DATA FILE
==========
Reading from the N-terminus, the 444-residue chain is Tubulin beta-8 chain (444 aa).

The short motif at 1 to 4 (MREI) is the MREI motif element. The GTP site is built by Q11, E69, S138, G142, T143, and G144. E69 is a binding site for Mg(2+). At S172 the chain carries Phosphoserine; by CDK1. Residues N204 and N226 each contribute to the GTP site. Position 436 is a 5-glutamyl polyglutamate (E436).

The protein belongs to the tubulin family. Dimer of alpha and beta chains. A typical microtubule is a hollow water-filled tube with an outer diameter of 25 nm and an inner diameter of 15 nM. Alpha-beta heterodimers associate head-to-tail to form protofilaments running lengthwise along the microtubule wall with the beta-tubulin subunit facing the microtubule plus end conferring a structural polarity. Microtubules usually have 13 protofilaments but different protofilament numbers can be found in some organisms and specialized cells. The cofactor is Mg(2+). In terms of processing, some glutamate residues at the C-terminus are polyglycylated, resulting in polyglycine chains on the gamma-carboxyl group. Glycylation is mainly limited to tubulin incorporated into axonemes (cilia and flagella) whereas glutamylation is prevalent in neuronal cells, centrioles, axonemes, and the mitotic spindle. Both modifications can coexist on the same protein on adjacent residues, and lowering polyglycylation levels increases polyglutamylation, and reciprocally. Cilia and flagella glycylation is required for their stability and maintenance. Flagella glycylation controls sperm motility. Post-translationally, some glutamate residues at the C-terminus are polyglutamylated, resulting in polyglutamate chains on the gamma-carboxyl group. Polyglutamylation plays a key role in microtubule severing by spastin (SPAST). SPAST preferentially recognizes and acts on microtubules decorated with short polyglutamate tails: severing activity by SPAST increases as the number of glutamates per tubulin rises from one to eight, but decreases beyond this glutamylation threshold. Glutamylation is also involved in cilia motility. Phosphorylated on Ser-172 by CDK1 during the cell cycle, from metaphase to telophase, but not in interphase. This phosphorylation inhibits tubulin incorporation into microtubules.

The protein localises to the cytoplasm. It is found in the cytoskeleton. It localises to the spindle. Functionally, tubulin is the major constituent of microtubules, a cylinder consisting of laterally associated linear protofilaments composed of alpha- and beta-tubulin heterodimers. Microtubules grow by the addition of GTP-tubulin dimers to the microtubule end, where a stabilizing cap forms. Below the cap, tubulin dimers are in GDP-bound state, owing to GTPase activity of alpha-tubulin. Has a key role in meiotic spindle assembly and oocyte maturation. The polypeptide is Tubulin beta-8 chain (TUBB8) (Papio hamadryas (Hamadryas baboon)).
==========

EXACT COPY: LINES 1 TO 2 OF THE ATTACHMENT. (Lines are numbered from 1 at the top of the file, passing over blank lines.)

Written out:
Reading from the N-terminus, the 444-residue chain is Tubulin beta-8 chain (444 aa).

The short motif at 1 to 4 (MREI) is the MREI motif element. The GTP site is built by Q11, E69, S138, G142, T143, and G144. E69 is a binding site for Mg(2+). At S172 the chain carries Phosphoserine; by CDK1. Residues N204 and N226 each contribute to the GTP site. Position 436 is a 5-glutamyl polyglutamate (E436).